This depends on the methodology, but there are accepted uses for each methodology that our auditors can verify. Trees are a great way to capture CO2, but they’re not great for storage – you might be at risk of having your carbon removal burn down in a wildfire, for example. When a company makes a net-zero claim, we think that claim needs to be backed by not just removed temporarily, but out of the carbon cycle for x amount of years.

For biochar for instance, yes, it can be used as a soil improver, and we can point to the research indicating that it will stay in the soil for X years.

What’s different about how you verify emissions?

Something else that’s different is that we confirm negative emissions are real by using measurement to confirm impact versus modeling. We have a third party auditor to do this verification by looking at a life cycle assessment, and lab results of physical biochar, for example. Now based on the production data, they can verify how many CORCs to use.

CORC: “a verified digital tradable carbon asset that confirms one tonne of CO2 has been sequestered” (link)

Also compared to other carbon removal platforms – we run our own registry. We do this to maintain integrity, and to remove the chance of double counting or misuse. For our CORCs, they can be attached to and sold on a different platform, but we need to make sure they are issued to the registry, where they get a unique identification number, and where issuance, transactions, and retirement are tracked.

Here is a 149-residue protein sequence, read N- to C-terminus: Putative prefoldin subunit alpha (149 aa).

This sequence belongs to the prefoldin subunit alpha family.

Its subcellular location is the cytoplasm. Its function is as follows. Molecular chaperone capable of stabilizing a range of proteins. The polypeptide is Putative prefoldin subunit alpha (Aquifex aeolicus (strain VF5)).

Why would someone buy from Puro versus directly from a supplier?

A number of reasons, primarily the transparency that we offer with our methodology, standard, and rules. In addition to the third party auditors we use to verify that carbon removal has occurred, our governance is detached from our company – for instance, we have Professor Myles Allen from the Oxford net-zero offsetting principles on our advisory board. This means you can have some credibility around the project methodology without just relying on the project developer.

Compared to a different marketplace, specifically for biochar, we have our own methodology for biochar. Our certificates are able to be listed to other platforms, but once we enroll and certify a project, we sign an exclusive agreement with that facility.

Who do you primarily work with on the buyer/seller side?